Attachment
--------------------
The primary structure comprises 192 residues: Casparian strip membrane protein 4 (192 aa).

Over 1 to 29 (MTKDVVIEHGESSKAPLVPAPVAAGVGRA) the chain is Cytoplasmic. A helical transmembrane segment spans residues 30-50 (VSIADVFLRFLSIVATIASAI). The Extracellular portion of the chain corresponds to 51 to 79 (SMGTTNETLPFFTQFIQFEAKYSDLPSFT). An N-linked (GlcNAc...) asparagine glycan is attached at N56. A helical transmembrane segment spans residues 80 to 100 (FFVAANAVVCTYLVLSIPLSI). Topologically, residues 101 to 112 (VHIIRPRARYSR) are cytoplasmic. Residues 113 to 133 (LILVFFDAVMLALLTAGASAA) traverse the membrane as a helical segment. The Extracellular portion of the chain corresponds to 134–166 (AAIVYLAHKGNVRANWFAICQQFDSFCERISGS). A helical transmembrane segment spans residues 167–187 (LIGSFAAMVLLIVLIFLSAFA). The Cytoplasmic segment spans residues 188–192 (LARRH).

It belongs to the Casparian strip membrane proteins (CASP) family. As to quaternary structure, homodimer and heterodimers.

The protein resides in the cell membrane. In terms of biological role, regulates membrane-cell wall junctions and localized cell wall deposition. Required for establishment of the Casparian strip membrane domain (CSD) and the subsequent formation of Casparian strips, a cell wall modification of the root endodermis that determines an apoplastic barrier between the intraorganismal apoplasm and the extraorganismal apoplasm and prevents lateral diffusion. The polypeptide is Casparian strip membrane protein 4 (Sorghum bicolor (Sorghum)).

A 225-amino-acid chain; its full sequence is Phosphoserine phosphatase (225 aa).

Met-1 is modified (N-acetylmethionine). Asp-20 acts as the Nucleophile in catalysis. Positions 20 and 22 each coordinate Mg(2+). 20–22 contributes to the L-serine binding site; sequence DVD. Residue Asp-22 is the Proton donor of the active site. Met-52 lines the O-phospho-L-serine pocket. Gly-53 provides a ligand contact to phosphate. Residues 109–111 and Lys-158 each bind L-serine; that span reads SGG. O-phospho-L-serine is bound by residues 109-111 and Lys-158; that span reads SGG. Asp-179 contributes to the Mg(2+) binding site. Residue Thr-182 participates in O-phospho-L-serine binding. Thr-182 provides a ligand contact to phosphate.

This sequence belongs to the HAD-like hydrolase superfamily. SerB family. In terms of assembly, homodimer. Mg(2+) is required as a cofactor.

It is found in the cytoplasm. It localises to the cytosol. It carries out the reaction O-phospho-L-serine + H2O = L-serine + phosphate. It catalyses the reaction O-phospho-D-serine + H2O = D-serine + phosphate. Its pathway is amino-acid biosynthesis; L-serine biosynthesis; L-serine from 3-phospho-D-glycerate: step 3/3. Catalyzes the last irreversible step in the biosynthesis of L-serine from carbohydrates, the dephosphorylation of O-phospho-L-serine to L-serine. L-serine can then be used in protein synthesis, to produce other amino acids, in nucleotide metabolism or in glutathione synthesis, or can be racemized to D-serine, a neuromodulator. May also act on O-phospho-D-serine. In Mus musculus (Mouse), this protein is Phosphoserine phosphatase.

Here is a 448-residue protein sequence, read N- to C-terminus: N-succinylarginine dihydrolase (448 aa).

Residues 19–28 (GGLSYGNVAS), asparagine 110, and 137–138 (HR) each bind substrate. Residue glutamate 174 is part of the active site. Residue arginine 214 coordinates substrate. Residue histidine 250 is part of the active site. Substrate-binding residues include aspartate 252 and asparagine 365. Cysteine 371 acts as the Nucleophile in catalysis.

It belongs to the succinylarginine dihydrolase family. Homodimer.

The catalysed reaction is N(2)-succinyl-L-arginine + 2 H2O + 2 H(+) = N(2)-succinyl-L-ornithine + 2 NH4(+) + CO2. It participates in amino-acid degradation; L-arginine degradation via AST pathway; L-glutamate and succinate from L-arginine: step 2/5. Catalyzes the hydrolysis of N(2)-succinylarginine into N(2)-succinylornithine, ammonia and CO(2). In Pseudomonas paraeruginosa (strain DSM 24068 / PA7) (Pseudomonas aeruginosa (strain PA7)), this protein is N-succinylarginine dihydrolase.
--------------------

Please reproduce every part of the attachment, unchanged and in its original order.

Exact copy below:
The primary structure comprises 192 residues: Casparian strip membrane protein 4 (192 aa).

Over 1 to 29 (MTKDVVIEHGESSKAPLVPAPVAAGVGRA) the chain is Cytoplasmic. A helical transmembrane segment spans residues 30-50 (VSIADVFLRFLSIVATIASAI). The Extracellular portion of the chain corresponds to 51 to 79 (SMGTTNETLPFFTQFIQFEAKYSDLPSFT). An N-linked (GlcNAc...) asparagine glycan is attached at N56. A helical transmembrane segment spans residues 80 to 100 (FFVAANAVVCTYLVLSIPLSI). Topologically, residues 101 to 112 (VHIIRPRARYSR) are cytoplasmic. Residues 113 to 133 (LILVFFDAVMLALLTAGASAA) traverse the membrane as a helical segment. The Extracellular portion of the chain corresponds to 134–166 (AAIVYLAHKGNVRANWFAICQQFDSFCERISGS). A helical transmembrane segment spans residues 167–187 (LIGSFAAMVLLIVLIFLSAFA). The Cytoplasmic segment spans residues 188–192 (LARRH).

It belongs to the Casparian strip membrane proteins (CASP) family. As to quaternary structure, homodimer and heterodimers.

The protein resides in the cell membrane. In terms of biological role, regulates membrane-cell wall junctions and localized cell wall deposition. Required for establishment of the Casparian strip membrane domain (CSD) and the subsequent formation of Casparian strips, a cell wall modification of the root endodermis that determines an apoplastic barrier between the intraorganismal apoplasm and the extraorganismal apoplasm and prevents lateral diffusion. The polypeptide is Casparian strip membrane protein 4 (Sorghum bicolor (Sorghum)).

A 225-amino-acid chain; its full sequence is Phosphoserine phosphatase (225 aa).

Met-1 is modified (N-acetylmethionine). Asp-20 acts as the Nucleophile in catalysis. Positions 20 and 22 each coordinate Mg(2+). 20–22 contributes to the L-serine binding site; sequence DVD. Residue Asp-22 is the Proton donor of the active site. Met-52 lines the O-phospho-L-serine pocket. Gly-53 provides a ligand contact to phosphate. Residues 109–111 and Lys-158 each bind L-serine; that span reads SGG. O-phospho-L-serine is bound by residues 109-111 and Lys-158; that span reads SGG. Asp-179 contributes to the Mg(2+) binding site. Residue Thr-182 participates in O-phospho-L-serine binding. Thr-182 provides a ligand contact to phosphate.

This sequence belongs to the HAD-like hydrolase superfamily. SerB family. In terms of assembly, homodimer. Mg(2+) is required as a cofactor.

It is found in the cytoplasm. It localises to the cytosol. It carries out the reaction O-phospho-L-serine + H2O = L-serine + phosphate. It catalyses the reaction O-phospho-D-serine + H2O = D-serine + phosphate. Its pathway is amino-acid biosynthesis; L-serine biosynthesis; L-serine from 3-phospho-D-glycerate: step 3/3. Catalyzes the last irreversible step in the biosynthesis of L-serine from carbohydrates, the dephosphorylation of O-phospho-L-serine to L-serine. L-serine can then be used in protein synthesis, to produce other amino acids, in nucleotide metabolism or in glutathione synthesis, or can be racemized to D-serine, a neuromodulator. May also act on O-phospho-D-serine. In Mus musculus (Mouse), this protein is Phosphoserine phosphatase.

Here is a 448-residue protein sequence, read N- to C-terminus: N-succinylarginine dihydrolase (448 aa).

Residues 19–28 (GGLSYGNVAS), asparagine 110, and 137–138 (HR) each bind substrate. Residue glutamate 174 is part of the active site. Residue arginine 214 coordinates substrate. Residue histidine 250 is part of the active site. Substrate-binding residues include aspartate 252 and asparagine 365. Cysteine 371 acts as the Nucleophile in catalysis.

It belongs to the succinylarginine dihydrolase family. Homodimer.

The catalysed reaction is N(2)-succinyl-L-arginine + 2 H2O + 2 H(+) = N(2)-succinyl-L-ornithine + 2 NH4(+) + CO2. It participates in amino-acid degradation; L-arginine degradation via AST pathway; L-glutamate and succinate from L-arginine: step 2/5. Catalyzes the hydrolysis of N(2)-succinylarginine into N(2)-succinylornithine, ammonia and CO(2). In Pseudomonas paraeruginosa (strain DSM 24068 / PA7) (Pseudomonas aeruginosa (strain PA7)), this protein is N-succinylarginine dihydrolase.